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Old 11-02-2009, 05:04 PM   #11
kman42
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Alright, I'm going to go with the silicone tubing. This may be a stupid question, but what size tubing fits on a 3/8 inch male barb? 5/16? I'm thinking of the tubing for the outside of the tun now to transfer the wort to the kettle.

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Old 11-02-2009, 05:17 PM   #12
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that will give a pretty snug fit. might not need a hoseclamp depending on pressure. 3/16 on 1/4 holds 40psi no clamp.

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Old 11-02-2009, 05:20 PM   #13
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The tubing inside the braid is one way of trying to prevent it from crushing and/or getting pulled out of whack. However, it closes of A LOT of the open area of the braid and I can't recommend it. You're hearing everyone tell you it's not needed and some telling you it's detrimental. All signs point to not using it. A coil of stainless or copper wire inside is all you need if you're really worried about crushing it.

My favorite solution is attaching 3/8" OD soft copper tubing the bulkhead and running that down close to the bottom of the cooler almost like a manifold install but wrap that with copper wire, then put the braid over top. It stays put, reduces dead space, and flows like a mofo.

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Old 11-02-2009, 05:24 PM   #14
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Quote:
Originally Posted by Bobby_M View Post
My favorite solution is attaching 3/8" OD soft copper tubing the bulkhead and running that down close to the bottom of the cooler almost like a manifold install but wrap that with copper wire, then put the braid over top. It stays put, reduces dead space, and flows like a mofo.
So you have a copper tube with holes for draining with copper wire wrapped around it? and braid over all that???
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Old 11-02-2009, 05:33 PM   #15
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Yeah, that's exactly right. Have it go down to the bottom of the cooler from the bulkhead and then lay flat for a few inches. Put a cap on the end. Drill maybe 10 1/8" holes on the very bottom of the tube, 1/2" apart. Wrap coil of wire around the tube, then slip the braid on and clamp it to the tube at both ends.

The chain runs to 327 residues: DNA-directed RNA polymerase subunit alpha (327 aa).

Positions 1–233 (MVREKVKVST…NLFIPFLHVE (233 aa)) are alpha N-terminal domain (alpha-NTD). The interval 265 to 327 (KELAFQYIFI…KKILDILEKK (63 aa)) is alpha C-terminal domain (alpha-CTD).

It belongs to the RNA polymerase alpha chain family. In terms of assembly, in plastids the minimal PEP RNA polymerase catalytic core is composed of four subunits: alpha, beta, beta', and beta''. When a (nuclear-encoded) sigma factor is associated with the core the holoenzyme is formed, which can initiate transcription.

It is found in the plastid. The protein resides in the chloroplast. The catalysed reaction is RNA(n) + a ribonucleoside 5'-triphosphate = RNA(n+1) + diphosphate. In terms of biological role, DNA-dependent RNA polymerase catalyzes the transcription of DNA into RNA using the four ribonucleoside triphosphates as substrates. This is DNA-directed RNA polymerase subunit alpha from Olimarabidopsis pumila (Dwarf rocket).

The copper keeps the braid in position and siphons the very last bit of wort out. The coil of wire keeps the braid from laying flat on the tube, which would block a lot of the openings in the braid. Yet, it retains the very good filtration of the braid which is one advantage over typical single tube manifolds.

The only thing it doesn't really do well is fly sparging.

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Old 11-02-2009, 05:46 PM   #16
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Quote:
Originally Posted by kman42 View Post
Alright, I'm going to go with the silicone tubing. This may be a stupid question, but what size tubing fits on a 3/8 inch male barb? 5/16? I'm thinking of the tubing for the outside of the tun now to transfer the wort to the kettle.
I'm assuming you're using a 3/8" ball valve on your mash tun as spec'ed out in the Quick and Easy MT thread. That's what I have and the rest of my plumbing ended up being based on that.

I use 3/8" x 5/8" silicone tubing from McMaster-Carr on my whole rig (part number 51135K37). It fits fine on a 3/8" hose barb. I fasten them up using zip ties and a tie wrap gun (picked up a Harbor Freight for $8 or so).

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If you place a quick disconnect plug on your 3/8" ball valve (part number 6739K53) and a quick disconnect socket on your hose (part number 6739K37) it'll work like a champ.

I have those sockets on all my tubing and the plugs on all my hardware (mash tun, March pumps, brew kettle, plate chiller, etc.). The only problem with going with 3/8" it that it requires lots of 1/2" to 3/8" bushings because most everything uses 1/2" fittings. Most brewers prefer going 1/2" all around because of the higher flow rate. If you're just going to do 5 gallon batches, it probably won't matter much (I'm happy with the performance on my rig) and it'll save a few dollars in parts. If you're aiming for 10 gallon batches down the road definitely consider going 1/2" now.
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Old 11-04-2009, 01:36 PM   #17
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Quote:
Originally Posted by Bobby_M View Post
Yeah, that's exactly right. Have it go down to the bottom of the cooler from the bulkhead and then lay flat for a few inches. Put a cap on the end. Drill maybe 10 1/8" holes on the very bottom of the tube, 1/2" apart. Wrap coil of wire around the tube, then slip the braid on and clamp it to the tube at both ends.

The copper keeps the braid in position and siphons the very last bit of wort out. The coil of wire keeps the braid from laying flat on the tube, which would block a lot of the openings in the braid. Yet, it retains the very good filtration of the braid which is one advantage over typical single tube manifolds.

The only thing it doesn't really do well is fly sparging.
Cool. I currently just use an empty braid. it's worked so far but can be unnerving when stirring with my paint stirrer and drill Maybe I'll try this sometime.
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